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Lectotype for Polygonum glastifolium Greene
Catalog Number: US 241481
Collection: Smithsonian Institution, National Museum of Natural History, Department of Botany
Verification Degree: Original publication and alleged type specimen examined
Preparation: Pressed specimen
Collector(s): J. H. Sandberg, D. T. MacDougal & A. A. Heller
Year Collected: 1892
Locality: On Little Potlatch River, Latah Co., Latah, Idaho, United States, North America
  • Lectotype: Reveal, J. L. & Atha, D. E. 2010. Brittonia. 62: 255.; Greene, E. L. 1903. Pittonia. 5: 199.; : Reveal, J. L. & Atha, D. E. 2010. Brittonia. 62: 255.; Greene, E. L. 1903. Pittonia. 5: 199.
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Ecology

Habitat

Streambanks, moist or swampy meadows, alpine slopes; 1300-3800m.
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Life History and Behavior

Cyclicity

Flowering/Fruiting

Flowering Jul-Sep.
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Conservation

Conservation Status

National NatureServe Conservation Status

Canada

Rounded National Status Rank: NNR - Unranked

United States

Rounded National Status Rank: N5 - Secure

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NatureServe Conservation Status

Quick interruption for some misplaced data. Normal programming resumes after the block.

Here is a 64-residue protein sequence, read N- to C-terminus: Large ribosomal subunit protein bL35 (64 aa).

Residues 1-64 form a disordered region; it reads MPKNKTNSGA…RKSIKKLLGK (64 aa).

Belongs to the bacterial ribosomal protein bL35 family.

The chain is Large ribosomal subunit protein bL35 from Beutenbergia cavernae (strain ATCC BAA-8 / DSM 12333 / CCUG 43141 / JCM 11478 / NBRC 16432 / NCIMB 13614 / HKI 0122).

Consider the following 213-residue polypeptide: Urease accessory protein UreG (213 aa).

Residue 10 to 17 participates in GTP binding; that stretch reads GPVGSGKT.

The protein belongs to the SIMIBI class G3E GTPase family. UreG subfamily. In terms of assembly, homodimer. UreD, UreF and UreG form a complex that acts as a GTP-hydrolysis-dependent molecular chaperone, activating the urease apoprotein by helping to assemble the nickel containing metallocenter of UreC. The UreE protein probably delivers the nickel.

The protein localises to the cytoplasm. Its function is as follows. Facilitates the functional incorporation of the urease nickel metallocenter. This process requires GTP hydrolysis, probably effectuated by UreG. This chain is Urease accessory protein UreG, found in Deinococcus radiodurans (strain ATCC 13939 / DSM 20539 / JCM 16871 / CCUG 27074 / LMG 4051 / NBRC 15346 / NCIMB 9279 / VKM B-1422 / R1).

Rounded Global Status Rank: G5 - Secure

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Relevance to Humans and Ecosystems

Benefits

Economic Uses

Uses: MEDICINE/DRUG

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Wikipedia

Polygonum bistortoides

Polygonum bistortoides (American bistort, western bistort, smokeweed or mountain meadow knotweed), syn. Bistorta bistortoides, is a perennial herb in the genus Polygonum.

It is distributed throughout the Mountain West in North America from Alaska and British Columbia south into California and east into the Rocky Mountains. The plant grows from montane foothills to above the timberline, although plants growing above 7,500 feet are smaller and seldom reach more than 12 inches in height. Plants in other areas may reach over half a meter-1.5 feet tall. The leaves are leathery and up to 40 centimeters long, and are mostly basal on the stem. The dense cylindrical to oblong inflorescence is packed with small white to pinkish flowers, each a few millimeters wide and with protruding stamens.

American bistort was an important food plant used by American Indians living in the Mountain West, and the roots are edible either raw or fire-roasted with a flavor resembling chestnuts. The seeds can be dried and ground into flour and used to make bread. They were also roasted and eaten as a cracked grain.

Western bistort, along the Glacier Point Road. Yosemite National Park, July 2005.


References[edit]

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Notes

Comments

Infrequent specimens of Bistorta bistortoides have basal leaf blades that are lance-ovate and abruptly contracted at the bases, and petioles distinctly winged distally, similar to those of B. officinalis.  

Roots of western bistort were used in soups and stews by the Blackfoot, boiled with meat by the Cherokee, and used in a poultice that was applied to sores and boils by the Miwok (D. E. Moerman 1998).